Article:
People want brands to drop Travis Scott

Travis Scott performs onstage during the third annual Astroworld Festival at NRG Park on November 05, 2021 in Houston, Texas. (Credit: Getty Images)
Travis Scott performs onstage during the third annual Astroworld Festival at NRG Park on November 05, 2021 in Houston, Texas. (Credit: Getty Images)

Brands have a tough call to make in the aftermath of the Astroworld tragedy.

People want brands to cut ties with Travis Scott following the incidents at Astroworld Fest in Houston that resulted in eight deaths, according to a Campaign US Twitter poll.

Scott’s concert on November 5 turned deadly shortly after it started when crowd surges led people to faint, go into cardiac arrest and get trampled. In addition to those who died, including two teens ages 14 and 16, more than 300 people were injured. 

In the aftermath of the event, Epic Games-owned Fortnite removed the Travis Scott emote, a customized dance move, from its platform. Short film and content production company Mega 64 also cut ties with the rapper. 

While Nike has not responded to Campaign US’ requests for comment, the apparel brand has removed a dedicated microsite for Scott’s upcoming sneaker release with the brand. 

Despite numerous requests for comment, Anheuser-Busch, Byredo, McDonald’s and other brands that have worked with Scott have not responded.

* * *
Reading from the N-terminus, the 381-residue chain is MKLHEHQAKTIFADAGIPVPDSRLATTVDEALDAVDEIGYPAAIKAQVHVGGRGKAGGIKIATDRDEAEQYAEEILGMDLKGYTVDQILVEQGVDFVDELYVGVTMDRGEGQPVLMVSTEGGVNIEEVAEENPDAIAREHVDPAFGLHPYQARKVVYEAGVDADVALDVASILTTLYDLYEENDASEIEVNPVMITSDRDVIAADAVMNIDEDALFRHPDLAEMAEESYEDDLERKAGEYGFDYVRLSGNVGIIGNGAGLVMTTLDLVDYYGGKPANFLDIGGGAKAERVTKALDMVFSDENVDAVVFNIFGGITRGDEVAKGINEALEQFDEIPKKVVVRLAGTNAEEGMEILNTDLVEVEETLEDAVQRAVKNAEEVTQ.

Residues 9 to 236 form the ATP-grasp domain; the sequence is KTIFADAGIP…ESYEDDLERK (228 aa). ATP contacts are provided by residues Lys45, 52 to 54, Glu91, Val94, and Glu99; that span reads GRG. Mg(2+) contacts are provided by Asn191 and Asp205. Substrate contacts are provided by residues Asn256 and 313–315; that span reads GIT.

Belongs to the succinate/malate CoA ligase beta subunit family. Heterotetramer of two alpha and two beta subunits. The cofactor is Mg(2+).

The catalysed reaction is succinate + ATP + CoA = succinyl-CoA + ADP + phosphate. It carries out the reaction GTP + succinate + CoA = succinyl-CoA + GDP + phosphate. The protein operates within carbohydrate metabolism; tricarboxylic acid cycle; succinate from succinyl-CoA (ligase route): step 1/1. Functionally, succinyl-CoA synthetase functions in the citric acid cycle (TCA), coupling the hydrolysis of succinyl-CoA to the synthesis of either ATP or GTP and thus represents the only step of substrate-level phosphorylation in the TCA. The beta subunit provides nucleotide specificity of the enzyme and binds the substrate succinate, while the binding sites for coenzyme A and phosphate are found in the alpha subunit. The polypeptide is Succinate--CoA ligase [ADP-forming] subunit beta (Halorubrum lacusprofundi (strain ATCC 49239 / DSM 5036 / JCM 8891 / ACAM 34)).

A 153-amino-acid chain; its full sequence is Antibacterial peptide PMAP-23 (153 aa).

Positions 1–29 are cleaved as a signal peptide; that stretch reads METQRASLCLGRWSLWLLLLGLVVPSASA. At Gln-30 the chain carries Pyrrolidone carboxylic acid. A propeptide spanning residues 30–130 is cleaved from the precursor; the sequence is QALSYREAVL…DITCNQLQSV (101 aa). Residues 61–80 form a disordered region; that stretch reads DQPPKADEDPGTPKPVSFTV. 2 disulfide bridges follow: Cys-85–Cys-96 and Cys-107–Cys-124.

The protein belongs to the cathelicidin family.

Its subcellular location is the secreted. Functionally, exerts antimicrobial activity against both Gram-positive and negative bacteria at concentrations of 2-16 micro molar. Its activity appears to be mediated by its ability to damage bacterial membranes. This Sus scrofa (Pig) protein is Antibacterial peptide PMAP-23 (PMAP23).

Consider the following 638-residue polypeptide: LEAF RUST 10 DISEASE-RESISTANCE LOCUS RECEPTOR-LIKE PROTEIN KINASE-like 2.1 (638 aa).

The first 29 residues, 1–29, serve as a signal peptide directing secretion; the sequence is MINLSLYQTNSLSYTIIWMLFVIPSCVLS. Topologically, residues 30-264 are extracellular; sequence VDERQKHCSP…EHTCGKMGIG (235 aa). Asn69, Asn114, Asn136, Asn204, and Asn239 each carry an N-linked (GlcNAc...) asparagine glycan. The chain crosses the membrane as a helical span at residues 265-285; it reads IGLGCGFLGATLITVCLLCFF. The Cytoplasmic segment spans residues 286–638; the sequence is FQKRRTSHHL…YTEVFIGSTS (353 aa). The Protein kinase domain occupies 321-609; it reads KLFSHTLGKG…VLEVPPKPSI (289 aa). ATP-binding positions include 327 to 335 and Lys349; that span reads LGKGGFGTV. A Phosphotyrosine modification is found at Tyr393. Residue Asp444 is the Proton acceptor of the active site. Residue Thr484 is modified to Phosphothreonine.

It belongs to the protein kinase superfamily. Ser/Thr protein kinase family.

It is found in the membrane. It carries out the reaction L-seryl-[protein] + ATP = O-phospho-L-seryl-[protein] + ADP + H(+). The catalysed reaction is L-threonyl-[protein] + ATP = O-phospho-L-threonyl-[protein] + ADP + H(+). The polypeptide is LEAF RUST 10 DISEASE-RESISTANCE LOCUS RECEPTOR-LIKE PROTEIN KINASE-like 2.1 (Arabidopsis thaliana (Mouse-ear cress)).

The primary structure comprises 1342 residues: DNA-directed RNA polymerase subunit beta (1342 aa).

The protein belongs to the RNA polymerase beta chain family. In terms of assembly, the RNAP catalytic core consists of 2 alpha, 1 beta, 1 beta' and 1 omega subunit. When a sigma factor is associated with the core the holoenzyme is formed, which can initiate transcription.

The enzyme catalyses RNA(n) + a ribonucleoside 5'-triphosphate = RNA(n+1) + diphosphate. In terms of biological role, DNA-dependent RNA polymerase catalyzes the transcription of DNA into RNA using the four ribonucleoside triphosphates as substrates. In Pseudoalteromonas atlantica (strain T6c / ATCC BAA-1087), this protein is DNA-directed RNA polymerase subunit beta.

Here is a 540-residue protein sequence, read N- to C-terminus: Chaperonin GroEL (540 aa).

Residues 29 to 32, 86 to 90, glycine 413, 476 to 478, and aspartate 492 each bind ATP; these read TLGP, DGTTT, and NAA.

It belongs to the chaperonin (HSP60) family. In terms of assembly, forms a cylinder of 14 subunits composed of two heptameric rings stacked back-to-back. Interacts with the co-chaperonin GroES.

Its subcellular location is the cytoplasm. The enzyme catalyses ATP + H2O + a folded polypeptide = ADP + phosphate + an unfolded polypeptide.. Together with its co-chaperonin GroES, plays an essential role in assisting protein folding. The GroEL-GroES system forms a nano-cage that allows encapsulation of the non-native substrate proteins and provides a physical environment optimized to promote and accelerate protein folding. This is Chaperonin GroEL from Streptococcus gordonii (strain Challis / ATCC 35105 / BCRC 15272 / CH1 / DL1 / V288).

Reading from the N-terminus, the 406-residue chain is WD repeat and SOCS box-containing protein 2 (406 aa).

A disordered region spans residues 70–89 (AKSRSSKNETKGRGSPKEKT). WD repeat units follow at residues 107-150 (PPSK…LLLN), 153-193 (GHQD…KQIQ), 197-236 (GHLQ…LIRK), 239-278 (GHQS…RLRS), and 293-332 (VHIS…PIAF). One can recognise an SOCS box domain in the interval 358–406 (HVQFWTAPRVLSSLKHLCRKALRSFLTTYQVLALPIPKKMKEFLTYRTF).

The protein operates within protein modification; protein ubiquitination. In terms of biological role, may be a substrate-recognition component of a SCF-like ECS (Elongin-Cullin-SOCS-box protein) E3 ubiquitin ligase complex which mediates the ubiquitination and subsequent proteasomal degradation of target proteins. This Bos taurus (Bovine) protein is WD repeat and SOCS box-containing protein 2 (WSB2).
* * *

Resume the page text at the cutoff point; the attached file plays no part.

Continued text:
But legal action against the rapper has been swift. At least seven lawsuits have been filed against Scott, Live Nation, NRG Stadium, Scorecom and rapper Drake, who was also at the show. Personal injury attorney Thomas J. Henry, who represents several of the victims and their families, also expects to target Apple in lawsuits, which had exclusive rights to live-stream the event on Apple Music. 

On social media, devastated people have directed blame to Scott, the event planners and all those who might have stopped the show. 

So far, Scott has publicly responded on social media and agreed to pay for the funeral arrangements of those killed. He is also refunding all concert-goers and has partnered with BetterHelp to provide one-month free counseling sessions to attendees. 

But the scandal is far from over, as Henry said he expects to handle this case by jury trial and hopes to get a court date within a year. 

As Campaign US editor Alison Weissbrot noted, advertisers must tread lightly when considering celebrity or influencer endorsements, especially those leaning into strong purpose-driven messaging. For now, brands that work with Scott have a tough call to make.

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